Jennie teaches psychology and has a master's degree in social work.
Stress in Pregnancy
Pregnancy can be a time of worry, even when parents are delighted to be having a baby. A pregnant woman faces huge changes in her body and her very identity. Often, she must make high-stakes decisions, like how to afford new expenses and whether to shift working arrangements.
Some women confront stress that's over and above the norm. Those who are living in poverty, coping with domestic violence or who have a chronic anxiety disorder are at special risk for experiencing extreme tension during pregnancy.
What are Stress Hormones?
Our bodies are always secreting different types of hormones that help us meet the demands of our environment. Cortisol is the principle 'fight-or-flight' hormone; it surges in our bodies when we're in danger. With the presence of cortisol, our hearts beat faster and pump more oxygen into our muscles. We breathe harder and feel hyper alert. This is great when it allows us to run away from an attacker or turn and fight to win.
Usually cortisol does its job and then decreases to regular levels after the crisis has passed. However, in cases of ongoing stress, there can be too much cortisol hanging around in our bodies. This can lead to medical problems, such as sleep disruption, blood sugar imbalances and high blood pressure.
Effects of Cortisol on the Fetus
Interestingly, there is a natural rise in cortisol that happens toward the end of pregnancy. This helps the maturation of an infant's brain and lungs. It also appears to make mothers more attuned to the signals of their babies shortly after birth.
However, it's been found that a rise in cortisol due to stress during pregnancy, especially early on, can lead to preterm birth and other negative effects on babies that last long after birth, such as problems with temperament and deficits in cognitive development. As you might expect, these effects are stronger with higher stress, such as severe anxiety disorders and extremely difficult environments, particularly conflictual relationships with partners or family.
During pregnancy, it's recommended that women do whatever they can to reduce tension and practice good self-care. Supportive relationships, as well as habits like meditation and exercise, can help tremendously.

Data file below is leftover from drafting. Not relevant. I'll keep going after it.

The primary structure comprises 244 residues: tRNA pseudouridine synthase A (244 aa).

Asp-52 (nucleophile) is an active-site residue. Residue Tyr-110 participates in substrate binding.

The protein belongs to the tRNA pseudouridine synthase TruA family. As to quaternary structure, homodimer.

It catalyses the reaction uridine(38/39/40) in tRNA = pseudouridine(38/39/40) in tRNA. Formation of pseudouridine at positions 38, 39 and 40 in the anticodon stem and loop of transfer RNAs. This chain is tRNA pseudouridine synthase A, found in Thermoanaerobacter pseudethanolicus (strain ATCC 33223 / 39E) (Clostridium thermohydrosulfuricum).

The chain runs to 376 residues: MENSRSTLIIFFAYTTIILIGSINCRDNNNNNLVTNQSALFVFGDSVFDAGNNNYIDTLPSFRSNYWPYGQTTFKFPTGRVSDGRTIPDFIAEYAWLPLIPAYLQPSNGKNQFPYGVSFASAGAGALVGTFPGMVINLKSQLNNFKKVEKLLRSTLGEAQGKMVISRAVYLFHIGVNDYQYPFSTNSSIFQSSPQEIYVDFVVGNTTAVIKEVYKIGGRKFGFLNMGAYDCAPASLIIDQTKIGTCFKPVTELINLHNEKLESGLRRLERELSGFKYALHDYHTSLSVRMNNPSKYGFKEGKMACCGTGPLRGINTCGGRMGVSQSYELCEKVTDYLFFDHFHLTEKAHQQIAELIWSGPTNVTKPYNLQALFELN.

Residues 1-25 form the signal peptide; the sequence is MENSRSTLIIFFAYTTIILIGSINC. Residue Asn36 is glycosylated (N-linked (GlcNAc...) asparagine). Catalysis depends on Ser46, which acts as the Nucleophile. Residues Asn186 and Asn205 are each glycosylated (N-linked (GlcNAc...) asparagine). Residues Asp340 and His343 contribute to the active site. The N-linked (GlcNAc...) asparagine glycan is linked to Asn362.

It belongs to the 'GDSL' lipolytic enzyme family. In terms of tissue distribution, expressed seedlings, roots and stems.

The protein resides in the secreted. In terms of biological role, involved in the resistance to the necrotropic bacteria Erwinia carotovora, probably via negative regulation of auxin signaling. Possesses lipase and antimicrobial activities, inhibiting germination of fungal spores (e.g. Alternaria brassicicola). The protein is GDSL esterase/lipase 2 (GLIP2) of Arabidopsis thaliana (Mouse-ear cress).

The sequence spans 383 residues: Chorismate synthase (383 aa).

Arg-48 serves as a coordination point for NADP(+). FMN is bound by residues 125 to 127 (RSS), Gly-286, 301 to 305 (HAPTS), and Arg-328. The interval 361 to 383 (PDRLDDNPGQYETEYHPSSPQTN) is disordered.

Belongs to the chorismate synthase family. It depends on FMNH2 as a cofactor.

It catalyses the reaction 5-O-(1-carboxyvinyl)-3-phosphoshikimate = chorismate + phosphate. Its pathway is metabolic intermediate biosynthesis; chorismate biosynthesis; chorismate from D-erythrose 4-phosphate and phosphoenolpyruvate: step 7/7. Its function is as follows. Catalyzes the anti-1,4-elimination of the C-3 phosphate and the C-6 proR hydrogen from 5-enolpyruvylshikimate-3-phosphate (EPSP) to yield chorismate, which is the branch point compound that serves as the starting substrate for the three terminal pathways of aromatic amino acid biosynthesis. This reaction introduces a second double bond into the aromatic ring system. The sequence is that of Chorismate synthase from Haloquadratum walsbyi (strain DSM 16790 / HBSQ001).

If you find yourself in an acutely stressful situation while you're pregnant, one that you can't easily address, there is still good news. Studies show that a secure attachment between infant and caregiver - a loving, reliable bond - can totally eliminate any behavioral or cognitive problems caused by elevated cortisol during pregnancy.
To exemplify the effect stress hormones can have, let's compare two situations of pregnant women with too much cortisol in their bodies.
30-year-old Dana is very happy to be pregnant, having tried to conceive her first child for almost a year. In the early weeks of her pregnancy, she experiences fatigue and morning sickness and has to miss a lot of work. Ultimately, she and her husband decide that she will stop working for the time being. While this is a relief of her daily worries, it causes other concerns about money and division of labor in the marriage.
Meanwhile, cortisol has been surging in Dana's body. Most of the time the levels go back down, but for a few weeks, as the couple works out their money and work decisions, the cortisol stays pretty high. This is all happening early in Dana's pregnancy, which is a time when stress hormones have the strongest effect on the developing baby.
Dana's situation stabilizes a few months before her daughter is born, and she and her husband feel prepared to be parents. Dana is able to work part-time and spends many hours every day bonding with her baby. She notices no ill effects from her bout with stress.
Ariel's situation is much more challenging than Dana's. She is 19 years old and has an on-again/off-again relationship with her boyfriend. She must live with her mother during and after her pregnancy while she attends night classes and works full-time. Even though Ariel has the best intentions for her child, she often stays out late with friends, doesn't get enough sleep and argues with her baby's father. She remains at a high level of stress throughout her pregnancy.
Ariel's son is born three weeks early, but healthy. Ariel is excited to be a mother, but she does not have as much time to spend with her baby as she'd like. When she is at work and school, she must leave him with a variety of friends and family members. As her son gets older, she notices that he can be very irritable and has difficulty with attention.
Dana is fortunate that her stress was fleeting, and she can spend a lot of time bonding with her baby. In Ariel's case, her baby seems to have suffered some consequences of the stress hormones her body released during her pregnancy. The more she is able to nurture a loving, secure attachment with her son, or foster that bond between him and another caregiver, the more these effects will diminish.
High stress during pregnancy can cause a rise in cortisol, which is problematic for a developing fetus, especially in the first weeks. It can lead to early birth and deficits in attention and cognitive development in children. No matter the negative effects of stress on the baby, however, these can be fixed after birth. Studies show that a warm, loving bond between infant and caregiver can eliminate these problems.
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